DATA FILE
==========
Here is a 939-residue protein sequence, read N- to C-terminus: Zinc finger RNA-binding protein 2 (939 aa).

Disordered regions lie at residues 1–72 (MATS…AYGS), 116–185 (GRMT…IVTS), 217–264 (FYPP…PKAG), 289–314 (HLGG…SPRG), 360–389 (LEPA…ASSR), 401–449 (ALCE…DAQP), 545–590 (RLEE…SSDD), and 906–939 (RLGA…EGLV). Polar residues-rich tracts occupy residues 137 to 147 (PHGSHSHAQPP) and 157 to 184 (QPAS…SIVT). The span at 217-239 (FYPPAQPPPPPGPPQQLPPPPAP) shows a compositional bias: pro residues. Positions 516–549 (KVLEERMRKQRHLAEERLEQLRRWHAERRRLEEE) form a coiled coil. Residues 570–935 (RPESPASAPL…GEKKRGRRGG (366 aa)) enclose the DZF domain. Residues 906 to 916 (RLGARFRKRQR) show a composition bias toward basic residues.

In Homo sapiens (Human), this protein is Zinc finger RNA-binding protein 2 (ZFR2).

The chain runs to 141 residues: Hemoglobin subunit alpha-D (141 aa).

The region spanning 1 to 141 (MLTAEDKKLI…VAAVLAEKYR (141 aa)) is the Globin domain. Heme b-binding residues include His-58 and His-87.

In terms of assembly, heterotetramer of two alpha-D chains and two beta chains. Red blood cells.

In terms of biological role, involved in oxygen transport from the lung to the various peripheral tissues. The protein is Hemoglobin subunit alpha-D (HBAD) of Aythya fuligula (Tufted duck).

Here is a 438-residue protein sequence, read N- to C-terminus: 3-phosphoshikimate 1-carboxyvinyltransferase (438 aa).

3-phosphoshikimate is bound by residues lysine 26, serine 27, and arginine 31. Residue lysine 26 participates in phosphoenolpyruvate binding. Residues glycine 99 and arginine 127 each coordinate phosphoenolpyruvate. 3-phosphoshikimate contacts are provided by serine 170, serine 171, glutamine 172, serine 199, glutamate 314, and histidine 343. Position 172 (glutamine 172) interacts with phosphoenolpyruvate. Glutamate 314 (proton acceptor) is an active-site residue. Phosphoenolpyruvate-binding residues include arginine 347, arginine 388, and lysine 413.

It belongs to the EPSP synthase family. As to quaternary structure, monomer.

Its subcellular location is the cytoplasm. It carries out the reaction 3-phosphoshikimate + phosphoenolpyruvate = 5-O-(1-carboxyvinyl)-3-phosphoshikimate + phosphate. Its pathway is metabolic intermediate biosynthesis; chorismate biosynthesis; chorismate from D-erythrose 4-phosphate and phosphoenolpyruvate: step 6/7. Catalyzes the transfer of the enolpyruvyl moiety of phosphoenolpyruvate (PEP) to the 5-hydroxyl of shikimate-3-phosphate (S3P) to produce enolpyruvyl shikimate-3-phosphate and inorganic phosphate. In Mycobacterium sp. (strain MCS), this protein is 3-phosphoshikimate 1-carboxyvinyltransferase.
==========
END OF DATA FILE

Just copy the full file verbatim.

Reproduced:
Here is a 939-residue protein sequence, read N- to C-terminus: Zinc finger RNA-binding protein 2 (939 aa).

Disordered regions lie at residues 1–72 (MATS…AYGS), 116–185 (GRMT…IVTS), 217–264 (FYPP…PKAG), 289–314 (HLGG…SPRG), 360–389 (LEPA…ASSR), 401–449 (ALCE…DAQP), 545–590 (RLEE…SSDD), and 906–939 (RLGA…EGLV). Polar residues-rich tracts occupy residues 137 to 147 (PHGSHSHAQPP) and 157 to 184 (QPAS…SIVT). The span at 217-239 (FYPPAQPPPPPGPPQQLPPPPAP) shows a compositional bias: pro residues. Positions 516–549 (KVLEERMRKQRHLAEERLEQLRRWHAERRRLEEE) form a coiled coil. Residues 570–935 (RPESPASAPL…GEKKRGRRGG (366 aa)) enclose the DZF domain. Residues 906 to 916 (RLGARFRKRQR) show a composition bias toward basic residues.

In Homo sapiens (Human), this protein is Zinc finger RNA-binding protein 2 (ZFR2).

The chain runs to 141 residues: Hemoglobin subunit alpha-D (141 aa).

The region spanning 1 to 141 (MLTAEDKKLI…VAAVLAEKYR (141 aa)) is the Globin domain. Heme b-binding residues include His-58 and His-87.

In terms of assembly, heterotetramer of two alpha-D chains and two beta chains. Red blood cells.

In terms of biological role, involved in oxygen transport from the lung to the various peripheral tissues. The protein is Hemoglobin subunit alpha-D (HBAD) of Aythya fuligula (Tufted duck).

Here is a 438-residue protein sequence, read N- to C-terminus: 3-phosphoshikimate 1-carboxyvinyltransferase (438 aa).

3-phosphoshikimate is bound by residues lysine 26, serine 27, and arginine 31. Residue lysine 26 participates in phosphoenolpyruvate binding. Residues glycine 99 and arginine 127 each coordinate phosphoenolpyruvate. 3-phosphoshikimate contacts are provided by serine 170, serine 171, glutamine 172, serine 199, glutamate 314, and histidine 343. Position 172 (glutamine 172) interacts with phosphoenolpyruvate. Glutamate 314 (proton acceptor) is an active-site residue. Phosphoenolpyruvate-binding residues include arginine 347, arginine 388, and lysine 413.

It belongs to the EPSP synthase family. As to quaternary structure, monomer.

Its subcellular location is the cytoplasm. It carries out the reaction 3-phosphoshikimate + phosphoenolpyruvate = 5-O-(1-carboxyvinyl)-3-phosphoshikimate + phosphate. Its pathway is metabolic intermediate biosynthesis; chorismate biosynthesis; chorismate from D-erythrose 4-phosphate and phosphoenolpyruvate: step 6/7. Catalyzes the transfer of the enolpyruvyl moiety of phosphoenolpyruvate (PEP) to the 5-hydroxyl of shikimate-3-phosphate (S3P) to produce enolpyruvyl shikimate-3-phosphate and inorganic phosphate. In Mycobacterium sp. (strain MCS), this protein is 3-phosphoshikimate 1-carboxyvinyltransferase.